With respect to serotonergic agonists, targeting multiple receptors with non-selective inhibition can potentially lead to adverse events. Cardiac arrhythmia or QTc prolongation was most commonly associated with cisapride and tegaserod . 5HT1 receptor subtypes have been suggested to account for adverse events due to interactions with HERG cardiac potassium channel and 5-hydroxytryptamine . Mosapride, which is a nonselective 5-HT4 agonist with no HERG or 5HT1 affinity, could be substituted for metoclopramide or domperidone for the specific subset of patients who need long-term treatment.
Trimebutine, which is an enkephalin agonist, has a dual action on both of hyperkinetic and hypokinetic motility disorders . This medication accelerates gastric emptying by inducing premature phase III activity of the migrating motor complex in gut . Although most studies are focused on the treatment of irritable bowel syndrome, this medication could be substituted for other prokinetics that potentially have serious adverse effects.
In this study, we could not investigate the reason for the relatively lower efficacy of itopride, a mixed D2 receptor antagonist, and acetylcholinesterase inhibitor or acotiamide, an M1/M2 muscarinic receptor antagonist and acetylcholinesterase inhibitor. Given the probability of inconsistencies in the enrolled studies and the superior efficacy of prokinetics that have a relatively small number of enrolled population, there could be an overestimation of efficacy drawn from the pairwise indirect comparison.
This study is the first meta-analysis evaluating the comparative effectiveness of prokinetic agents. The strength of this study is the rigorous searching of the literature without language limitations and the use of an indirect comparative method to address the challenge of performing head-to-head analyses in clinical practice. Nonetheless, there are several limitations that impact the generalizability of the main results. All of the available prokinetic drugs could not be included in this study. These omitted agents include levosulpiride, a selective D2 receptor antagonist, erythromycin, a motilin receptor agonist, tandospirone, a 5HT1A agonist, prucalopride, a selective 5HT4 agonist or DA-9701, a 5HT4 agonist, D2 receptor and 5HT3 antagonist. These medications are not available in some countries. Furthermore, levosulpiride is associated with drug-induced parkinsonism, inhibiting its wide application in clinical practice . Prucalopride was developed and licensed for the treatment of constipation. Therefore, these drugs were excluded from the beginning of this study. Another limitation was the lack of data for some prokinetic agents in this analysis. The relatively small number of studies evaluating metoclopramide and trimebutine may in part explain the inconsistencies as well as the overestimation of the comparative effectiveness of some medications. In addition, most enrolled studies did not discriminate between epigastric pain and postprandial distress syndromes, which are subtypes of FD or post-infectious FD. Moreover, H. pylori infection, which is closely associated with the pathogenesis of FD, was not considered in most of the studies . Overlap syndrome (FD + gastroesophageal reflux disease or FD + irritable bowel syndrome) which is frequently encountered in clinical practice, was also not considered . A further limitation was the absence of a no common validated outcome measurement scale for all the enrolled studies. As we have noted in a previous study, there is no definite and unanimous way of defining symptomatic improvement in patients with FD . Further studies that include newer prokinetics and control for the above-mentioned limitations are needed to confirm the results of this study.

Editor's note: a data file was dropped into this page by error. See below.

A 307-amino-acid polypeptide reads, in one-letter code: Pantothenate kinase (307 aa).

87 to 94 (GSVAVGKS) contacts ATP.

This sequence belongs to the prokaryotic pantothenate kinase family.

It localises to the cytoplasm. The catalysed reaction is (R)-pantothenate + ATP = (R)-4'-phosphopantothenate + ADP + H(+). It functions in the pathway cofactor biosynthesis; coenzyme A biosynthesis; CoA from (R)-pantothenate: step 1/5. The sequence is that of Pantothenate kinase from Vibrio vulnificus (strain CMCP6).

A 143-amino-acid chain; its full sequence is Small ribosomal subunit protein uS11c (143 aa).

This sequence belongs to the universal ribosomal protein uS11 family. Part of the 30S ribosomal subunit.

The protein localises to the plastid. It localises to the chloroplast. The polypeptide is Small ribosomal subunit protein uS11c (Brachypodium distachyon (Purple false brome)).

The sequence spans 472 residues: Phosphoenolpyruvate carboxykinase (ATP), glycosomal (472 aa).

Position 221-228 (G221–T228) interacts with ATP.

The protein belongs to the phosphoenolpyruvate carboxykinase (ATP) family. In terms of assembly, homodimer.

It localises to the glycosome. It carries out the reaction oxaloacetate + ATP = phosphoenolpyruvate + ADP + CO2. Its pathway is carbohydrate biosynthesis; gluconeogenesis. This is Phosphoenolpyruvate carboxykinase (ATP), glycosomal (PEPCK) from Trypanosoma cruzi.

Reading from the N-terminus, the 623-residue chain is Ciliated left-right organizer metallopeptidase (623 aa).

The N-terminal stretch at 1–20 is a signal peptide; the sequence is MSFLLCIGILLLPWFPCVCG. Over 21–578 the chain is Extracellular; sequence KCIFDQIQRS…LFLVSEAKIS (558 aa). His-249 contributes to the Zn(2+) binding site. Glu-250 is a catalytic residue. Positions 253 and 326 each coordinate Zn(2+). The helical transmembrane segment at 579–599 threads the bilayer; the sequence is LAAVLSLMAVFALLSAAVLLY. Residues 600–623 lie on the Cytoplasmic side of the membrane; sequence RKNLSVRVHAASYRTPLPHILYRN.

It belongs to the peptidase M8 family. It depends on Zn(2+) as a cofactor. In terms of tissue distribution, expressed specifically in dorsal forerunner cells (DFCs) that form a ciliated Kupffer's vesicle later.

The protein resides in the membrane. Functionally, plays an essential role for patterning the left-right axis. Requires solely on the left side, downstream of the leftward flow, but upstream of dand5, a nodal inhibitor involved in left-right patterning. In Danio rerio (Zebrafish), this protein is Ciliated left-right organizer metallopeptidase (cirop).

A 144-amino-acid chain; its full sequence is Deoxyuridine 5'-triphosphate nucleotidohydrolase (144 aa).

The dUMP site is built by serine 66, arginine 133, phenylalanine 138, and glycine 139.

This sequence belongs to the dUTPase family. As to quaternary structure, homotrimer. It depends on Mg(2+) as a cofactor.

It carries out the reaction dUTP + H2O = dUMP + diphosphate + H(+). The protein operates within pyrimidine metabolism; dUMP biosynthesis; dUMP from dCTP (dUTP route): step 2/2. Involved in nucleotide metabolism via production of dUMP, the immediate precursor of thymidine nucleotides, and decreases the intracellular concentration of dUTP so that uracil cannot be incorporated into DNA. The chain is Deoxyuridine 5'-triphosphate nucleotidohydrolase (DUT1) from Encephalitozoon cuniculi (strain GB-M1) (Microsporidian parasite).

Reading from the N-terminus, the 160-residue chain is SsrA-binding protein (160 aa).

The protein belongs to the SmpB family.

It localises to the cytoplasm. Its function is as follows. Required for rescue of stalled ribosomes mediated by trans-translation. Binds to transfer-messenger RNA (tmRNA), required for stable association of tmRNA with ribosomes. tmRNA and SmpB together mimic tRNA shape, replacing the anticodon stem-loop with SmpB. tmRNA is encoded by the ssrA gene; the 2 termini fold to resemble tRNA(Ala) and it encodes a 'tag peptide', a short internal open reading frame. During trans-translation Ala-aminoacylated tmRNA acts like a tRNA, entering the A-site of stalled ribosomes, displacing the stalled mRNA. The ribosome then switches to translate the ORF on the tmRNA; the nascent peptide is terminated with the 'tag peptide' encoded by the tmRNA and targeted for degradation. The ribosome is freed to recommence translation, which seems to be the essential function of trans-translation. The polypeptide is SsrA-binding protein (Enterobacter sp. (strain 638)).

In conclusion, metoclopramide, trimebutine, mosapride, and domperidone showed better efficacy for the treatment of FD than that of itopride or acotiamide. Considering the adverse events related to metoclopramide or domperidone, the short-term use of these agents or the alternative use of trimebutine or mosapride could be recommended for the symptomatic relief of FD.
Proton pump inhibitor
Randomized controlled trial
Risk of bias
Surface under the cumulative ranking curve
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This research was supported by Hallym University Research Fund (HURF-2015-18).
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Yang, Y.J., Bang, C.S., Baik, G.H. et al. Prokinetics for the treatment of functional dyspepsia: Bayesian network meta-analysis. BMC Gastroenterol 17, 83 (2017). https://doi.org/10.1186/s12876-017-0639-0